Never Trust Express

Some Background

Nowadays, a lot of people are leaning towards replacing the typical LAMP/LEMP stack with something more modern. Particuluarly, many people are leaning towards adopting Node.js. While I love that people are adopting new technology and moving away from shudders PHP, there is reasonable skepticism when choosing new technologies because we don’t want vulnerabilities.

So What’s The Problem With Express?

Express is a great library. It has plenty of features, it makes doing practically anything a dead simple task, all while staying reasonably simplistic in design. However, express isn’t totally perfect in design.

For example, when it comes to querystring parsing, Express uses qs. qs is a nice library! It works as expected almost always, has a reasonable degree of “loose” parsing, and is simple for our needs. But, many people don’t know that express uses qs. And therein lies the issue.

You see, qs supports this thing called objects, I’m sure you’ve heard of them. Javascript loves objects, they’re great. But theres one problem with them: type coercion can lead to unexpected behavior when an unexperienced developer is writing Javascript. If you still don’t understand what I mean by objects, let me give an example:

    "name": "John",
    "age": 24,
    "birthdate": "1995-04-03T04:49:58+00:00"

Looks like a great way to express data, right? No need for structs, objects are entirely dynamic, and anything that isn’t defined, well, isn’t defined. But there’s a problem with dynamic objects, they’re dynamic. Being dynamic, this means you have to clutter your code verifying value types at every step this object is passed along to ensure you aren’t using anything incorrectly. It’s pretty simple to do this, but if you even slightly forget about it you will run into a thing called type coercion. In javascript, type coercion can turn strings to numbers, numbers to strings, strings to booleans, etc. This is great for when you want that behavior, but it’s horrible when you don’t expect it.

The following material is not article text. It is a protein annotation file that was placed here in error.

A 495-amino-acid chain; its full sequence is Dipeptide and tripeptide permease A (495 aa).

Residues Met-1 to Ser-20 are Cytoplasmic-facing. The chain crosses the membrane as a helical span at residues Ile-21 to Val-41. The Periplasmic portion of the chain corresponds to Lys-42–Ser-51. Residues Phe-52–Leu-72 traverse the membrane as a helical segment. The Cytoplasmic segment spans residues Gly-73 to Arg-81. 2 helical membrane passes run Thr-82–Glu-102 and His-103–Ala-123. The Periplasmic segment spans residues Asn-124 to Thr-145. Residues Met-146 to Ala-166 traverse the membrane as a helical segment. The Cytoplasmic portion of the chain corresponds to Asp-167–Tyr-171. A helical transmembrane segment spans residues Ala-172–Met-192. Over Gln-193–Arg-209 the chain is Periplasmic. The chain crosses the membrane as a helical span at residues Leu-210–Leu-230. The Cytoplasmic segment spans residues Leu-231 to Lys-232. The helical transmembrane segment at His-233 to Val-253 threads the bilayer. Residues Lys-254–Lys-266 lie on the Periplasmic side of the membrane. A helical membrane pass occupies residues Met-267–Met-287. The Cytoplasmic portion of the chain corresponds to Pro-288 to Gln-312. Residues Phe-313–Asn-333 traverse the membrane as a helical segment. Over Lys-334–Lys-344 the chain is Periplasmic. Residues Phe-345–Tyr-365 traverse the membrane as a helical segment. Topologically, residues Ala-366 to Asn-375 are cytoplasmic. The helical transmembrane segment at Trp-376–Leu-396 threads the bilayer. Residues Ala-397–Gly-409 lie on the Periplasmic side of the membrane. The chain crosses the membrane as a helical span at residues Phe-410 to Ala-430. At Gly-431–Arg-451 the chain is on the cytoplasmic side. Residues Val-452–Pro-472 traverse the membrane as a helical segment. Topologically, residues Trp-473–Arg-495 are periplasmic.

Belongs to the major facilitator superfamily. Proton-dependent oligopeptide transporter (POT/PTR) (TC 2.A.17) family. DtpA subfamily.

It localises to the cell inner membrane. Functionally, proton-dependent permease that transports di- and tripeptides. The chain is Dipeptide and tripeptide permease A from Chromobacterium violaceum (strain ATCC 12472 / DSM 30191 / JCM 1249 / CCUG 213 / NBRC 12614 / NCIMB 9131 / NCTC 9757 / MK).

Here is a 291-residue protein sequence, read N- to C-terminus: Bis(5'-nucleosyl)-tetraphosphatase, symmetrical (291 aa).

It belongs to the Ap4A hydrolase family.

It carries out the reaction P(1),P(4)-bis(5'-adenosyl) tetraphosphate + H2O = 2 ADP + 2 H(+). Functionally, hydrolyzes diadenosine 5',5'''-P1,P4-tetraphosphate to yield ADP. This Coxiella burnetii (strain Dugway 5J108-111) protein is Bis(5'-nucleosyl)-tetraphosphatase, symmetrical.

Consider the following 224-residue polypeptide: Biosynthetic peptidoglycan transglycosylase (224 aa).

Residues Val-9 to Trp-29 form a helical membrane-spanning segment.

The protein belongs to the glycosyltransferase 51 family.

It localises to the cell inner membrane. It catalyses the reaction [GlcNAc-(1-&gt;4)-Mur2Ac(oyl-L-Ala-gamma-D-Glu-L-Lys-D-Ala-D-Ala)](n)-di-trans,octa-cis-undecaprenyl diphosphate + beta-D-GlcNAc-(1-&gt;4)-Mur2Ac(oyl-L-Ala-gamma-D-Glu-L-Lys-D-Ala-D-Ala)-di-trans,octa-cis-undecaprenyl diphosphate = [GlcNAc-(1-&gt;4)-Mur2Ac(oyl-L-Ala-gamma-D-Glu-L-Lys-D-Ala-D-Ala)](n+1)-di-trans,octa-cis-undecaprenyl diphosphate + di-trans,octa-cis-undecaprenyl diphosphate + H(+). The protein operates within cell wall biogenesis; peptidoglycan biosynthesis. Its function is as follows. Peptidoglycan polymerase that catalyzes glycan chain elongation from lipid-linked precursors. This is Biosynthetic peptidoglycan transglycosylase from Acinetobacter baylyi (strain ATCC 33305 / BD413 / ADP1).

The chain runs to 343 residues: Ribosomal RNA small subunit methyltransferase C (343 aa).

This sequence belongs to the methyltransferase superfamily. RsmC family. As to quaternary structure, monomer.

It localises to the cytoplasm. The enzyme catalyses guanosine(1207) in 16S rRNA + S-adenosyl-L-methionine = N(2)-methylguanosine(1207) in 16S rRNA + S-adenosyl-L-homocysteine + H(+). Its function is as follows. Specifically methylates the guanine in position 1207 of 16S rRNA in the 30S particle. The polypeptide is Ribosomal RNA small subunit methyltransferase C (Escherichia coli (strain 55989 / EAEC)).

Specifically, the worst type coercion in my opinion is objectstring. This happens when you, say, log an object to the console, or perform any operation which takes in a string. Under the hood, coercing anything into a string results in this:

  String( obj )

which, in turn, results in this:


Typically .toString() on an object just results in [object Object], but this assumes that your object does not have a property named .toString. And here lies the issue. Possibly hundreds of apps have been made entirely unaware to the fact that qs supports objects. Many people may assume querystrings are, well, strings??? But, according to qs, querystrings can contain objects. They’re notated like so:


When you parse this, you get the following object:

    "parameter": "value",
    "parameter2": {
      "key": "value"

Being able to input arbitrary objects isn’t always an issue, since most of the time we are dealing in json anyhow, and anything goes there. But when people don’t know that it is possible, they might not bother checking the types of values in their querystring.

But Is This Even Exploitable?

I suppose you could argue that there is a very small exploitation scope for this issue, and I haven’t personally found any RCEs or major vulnerabilities from it. But, in my opinion, the biggest issue here is that express applications output full stacktraces by default. Remember how we talked about coercion earlier? That’s going to be important now.

Let’s assume we have the following querystring:


Here’s what that parses out to:

    "name": "justyn",
    "color": "red"

And here’s what we do on the server:

  console.log(`${}'s favorite color is ${req.query.color}`);

With our current payload, there’s no issues running that code. It works entirely as expected. But what happens if we introduce some objects into the mix? Let’s try it.


This parses out as:

    "name": {
      "toString": "break_the_code"
    "favorite_color": "red"